It doesn't take a genius to see where this all ends up. The U.S. president proposes a budget that cuts the military. The Russian leader takes a small piece of territory that once was a part of the former Soviet Union. The U.S. response is to freeze assets that don't really impact Russia.
Then to add "muscle" to its position, the administration supports tossing Russia out of its equivalent of the exclusive "Bushwood Country Club" in Dangerfield's iconic move "Caddyshack," the G-8 (soon to become the G-7). Putin most likely responds, as did Dangerfield's character in the movie, by exclaiming as he is threatened with expulsion from the club that "the only reason I'm here is because I might buy it."
Meanwhile, other small portions of the old Soviet empire start to claim they too want to join Russia. Russia begins to flex its muscle in other ways, such as in a clearly authorized comment by that nation's version of an American network news anchor basically reminding viewers that only Russia could reduce the U.S. to ashes with a launch of nuclear weapons.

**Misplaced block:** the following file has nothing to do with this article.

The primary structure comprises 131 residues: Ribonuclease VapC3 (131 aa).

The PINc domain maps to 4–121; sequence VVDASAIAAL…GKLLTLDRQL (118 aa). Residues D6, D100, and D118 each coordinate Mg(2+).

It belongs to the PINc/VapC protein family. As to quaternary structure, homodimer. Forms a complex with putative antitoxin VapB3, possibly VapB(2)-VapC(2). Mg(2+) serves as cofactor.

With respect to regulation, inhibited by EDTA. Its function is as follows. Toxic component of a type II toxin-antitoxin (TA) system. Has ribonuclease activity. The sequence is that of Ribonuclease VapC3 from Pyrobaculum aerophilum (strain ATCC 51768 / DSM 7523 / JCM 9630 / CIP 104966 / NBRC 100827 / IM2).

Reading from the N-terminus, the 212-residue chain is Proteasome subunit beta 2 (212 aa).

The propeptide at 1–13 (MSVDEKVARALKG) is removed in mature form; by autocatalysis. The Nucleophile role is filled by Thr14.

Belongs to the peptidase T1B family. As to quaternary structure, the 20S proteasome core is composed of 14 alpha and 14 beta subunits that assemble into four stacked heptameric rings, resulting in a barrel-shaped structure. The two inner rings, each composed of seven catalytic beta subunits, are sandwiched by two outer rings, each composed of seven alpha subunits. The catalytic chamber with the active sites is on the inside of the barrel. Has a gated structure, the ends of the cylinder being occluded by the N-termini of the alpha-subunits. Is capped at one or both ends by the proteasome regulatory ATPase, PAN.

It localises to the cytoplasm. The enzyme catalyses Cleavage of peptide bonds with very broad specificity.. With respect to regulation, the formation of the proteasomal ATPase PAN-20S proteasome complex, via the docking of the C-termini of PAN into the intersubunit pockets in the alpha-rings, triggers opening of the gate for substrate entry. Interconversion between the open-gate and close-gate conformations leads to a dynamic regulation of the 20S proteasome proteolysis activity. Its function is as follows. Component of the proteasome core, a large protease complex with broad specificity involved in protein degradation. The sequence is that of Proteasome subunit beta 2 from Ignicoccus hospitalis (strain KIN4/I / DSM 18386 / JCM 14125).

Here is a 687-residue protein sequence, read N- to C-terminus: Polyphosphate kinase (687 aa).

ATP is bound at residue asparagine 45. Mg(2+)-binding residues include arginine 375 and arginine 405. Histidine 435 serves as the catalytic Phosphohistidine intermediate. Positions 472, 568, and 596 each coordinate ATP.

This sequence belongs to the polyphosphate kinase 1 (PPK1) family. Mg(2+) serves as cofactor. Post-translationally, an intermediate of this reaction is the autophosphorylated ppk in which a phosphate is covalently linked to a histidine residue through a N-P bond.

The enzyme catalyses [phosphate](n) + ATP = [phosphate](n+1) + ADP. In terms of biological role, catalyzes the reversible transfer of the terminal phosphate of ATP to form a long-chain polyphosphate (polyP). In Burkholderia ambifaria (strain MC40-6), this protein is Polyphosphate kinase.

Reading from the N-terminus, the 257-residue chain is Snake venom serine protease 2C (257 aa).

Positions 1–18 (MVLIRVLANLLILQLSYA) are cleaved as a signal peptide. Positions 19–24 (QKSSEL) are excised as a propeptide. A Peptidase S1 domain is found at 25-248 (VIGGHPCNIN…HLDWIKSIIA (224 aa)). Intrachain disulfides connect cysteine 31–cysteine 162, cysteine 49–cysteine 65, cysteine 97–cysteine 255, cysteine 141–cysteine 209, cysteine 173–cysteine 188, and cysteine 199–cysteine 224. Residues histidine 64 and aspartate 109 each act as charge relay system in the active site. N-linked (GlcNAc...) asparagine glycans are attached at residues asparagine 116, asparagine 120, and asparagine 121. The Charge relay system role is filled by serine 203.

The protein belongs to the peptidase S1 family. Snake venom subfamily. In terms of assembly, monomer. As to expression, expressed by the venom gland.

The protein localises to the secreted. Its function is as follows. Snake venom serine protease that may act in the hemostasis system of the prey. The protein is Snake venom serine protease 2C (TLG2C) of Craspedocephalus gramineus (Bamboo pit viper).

Before you know it, Russia and the "West" no longer "trust" each other. Relations get cold. Does that sound familiar?
We will know we are headed back to an early "Cold War" when we start hearing the U.S. and its allies talking in terms of "containing" or "containment."
This White House has played on words, parsed statements, shaken fists, stomped its feet and done everything it could possibly do for almost six years in reaction to potential enemies abroad. All as a ruse for its lack of backbone.
Luckily for Obama, one Dangerfield joke might not apply to him or his administration. It goes like this: "I get no respect. The way my luck is running, if I were a politician, I'd be honest."